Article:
Annie Cohen-Solal feels a deep kinship with the artist Mark Rothko, the subject of her excellent new biography, Mark Rothko: Toward the Light in the Chapel. An academic and a cultural historian, Cohen-Solal is also the author of award-winning books on Jean-Paul Sartre and the influential New York City art dealer Leo Castelli. In a recent interview with the Jewish Advocate, Cohen-Solal, who lives and works in her native France, explained the impetus for writing about Rothko for Yale University Press’ series on Jewish Lives. “ Like Rothko I am between nations and cultures and I too am a cosmopolitan Jew.”
Mark Rothko was born in Dvinsk, Russia, now Latvia, in 1903. His father Yacov Rotkovitch, a pharmacist, was a bookish secular Jew. His mother Kate came from a privileged Jewish family in Saint Petersburg that was barely touched by anti-Semitism. The marriage was a social coup for Yacov who brought his bride back to Dvinsk where the couple had four children. Mark, the youngest, was the only child to attend cheder. Cohen-Solal explains that Rothko’s “education in Talmud Torah did not align with his family’s secularism. He was fourteen years younger than his oldest brother and at the time there was this threat of thrusting Jewish boys into the Russian army. He went to Talmud Torah to avoid getting drafted.”
Alarmed by encroaching pogroms, the elder Rotkovitch immigrated with his two older sons to America in 1908. Two years later, Kate followed with her daughter and her youngest son. The family settled in Portland, Oregon where they had relatives. They lived among other Russian Jews in a neighborhood nicknamed “Little Odessa.” Three years after the family was reunited in Portland, Yacov died. Cohen-Solal points out that the family was so secular that ten year-old Mark, who had the most Jewish education among them, was the only relative who said the Mourner’s Kaddish for his father.
Marcus Rothkowitz, as he was known in Portland, excelled in high school and earned admission to Yale University along with two of his Jewish classmates. When Marcus arrived in New Haven in 1921, the campus was a WASP bastion of privilege and anti-Semitism. “He was disillusioned and disappointed,” Cohen-Solal said. “He didn’t agree with the policies of the closed fraternities. He was a rebel at heart and created a newspaper called the Yale Saturday Evening Pest, which destroyed the values of the institution rather than complying with them.” She further delineates the classist rivalry between Yale’s German and Russian Jews. Having immigrated earlier to the United States and succeeded socioeconomically, German Jews had an easier time fitting into Yale life.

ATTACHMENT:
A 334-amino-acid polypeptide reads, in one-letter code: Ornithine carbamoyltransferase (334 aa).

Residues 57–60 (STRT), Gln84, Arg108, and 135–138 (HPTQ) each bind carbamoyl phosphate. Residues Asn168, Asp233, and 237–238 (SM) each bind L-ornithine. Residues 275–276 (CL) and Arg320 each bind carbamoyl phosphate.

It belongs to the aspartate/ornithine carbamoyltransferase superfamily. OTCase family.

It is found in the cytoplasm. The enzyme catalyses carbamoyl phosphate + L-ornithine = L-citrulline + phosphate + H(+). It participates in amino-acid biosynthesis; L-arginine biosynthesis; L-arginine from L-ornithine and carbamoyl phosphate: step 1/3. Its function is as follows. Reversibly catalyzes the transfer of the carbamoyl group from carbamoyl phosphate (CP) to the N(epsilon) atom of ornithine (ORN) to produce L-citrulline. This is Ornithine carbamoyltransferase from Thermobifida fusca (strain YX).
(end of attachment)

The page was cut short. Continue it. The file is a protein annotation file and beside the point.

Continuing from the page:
After his scholarship was revoked in his sophomore year, Marcus left Yale and went to New York. Legend has it that his art career was launched after he visited a friend studying figure drawing at The Art Students’ League. “At the age of 20 Marcus was already a role model,” says Cohen-Solal, “He was an intellectual, a fighter, an educator. He was an individual who confronted the injustice of American society, the narrow-mindedness he encountered at Yale all the way through the Metropolitan Museum of Art. Art was a form of social action for him.” Young Marcus’ career took off when the American artist Milton Avery mentored him. “Avery was [Marcus’] American role model and a father figure to him.”
The 1920s was also a time when Rothko negotiated his internal tensions between Europe and the United States, the West Coast and East Coast, as well as his Jewish and secular influences. In his artwork from 1928 and 1939, Rothko moved towards his signature style by first painting landscapes, watercolors and oil paintings with enigmatic, phantom-like figures. Come the late 1930s Marcus Rothkowitz became an American citizen and changed his name to Mark Rothko.
Cohen-Solal notes that by the 1940s, “there was so much in Rothko’s work as a painter that could be described and integrated by his Judaism. Like many Jewish artists at the time, he thrived in the abstract, which may have been influenced by the Second Commandment about not making ‘graven images.’”
As for Rothko, many of his Jewish values came together in the paintings he did for the Rothko Chapel in Houston, Texas. Commissioned by Jean and Dominique de Menil, the chapel is an ecumenical space dedicated to peace. As Cohen-Solal notes, three immigrants, one fleeing pogroms in Russia and two escaping Nazi-occupied France, created a meditative space that was as much political as it was spiritual.
“What Rothko has done with his art is to talk to the 21st century,” says Cohen-Solal. “Think of the terrorist attacks in which art has been destroyed. An immigrant carries tools that he can turn into destruction or creativity. Rothko’s life is not only a model for immigrants today, he demonstrates that the history of art is the history of hunger over compliance.”
This article originally appeared in the March 20, 2015 issue of the Jewish Advocate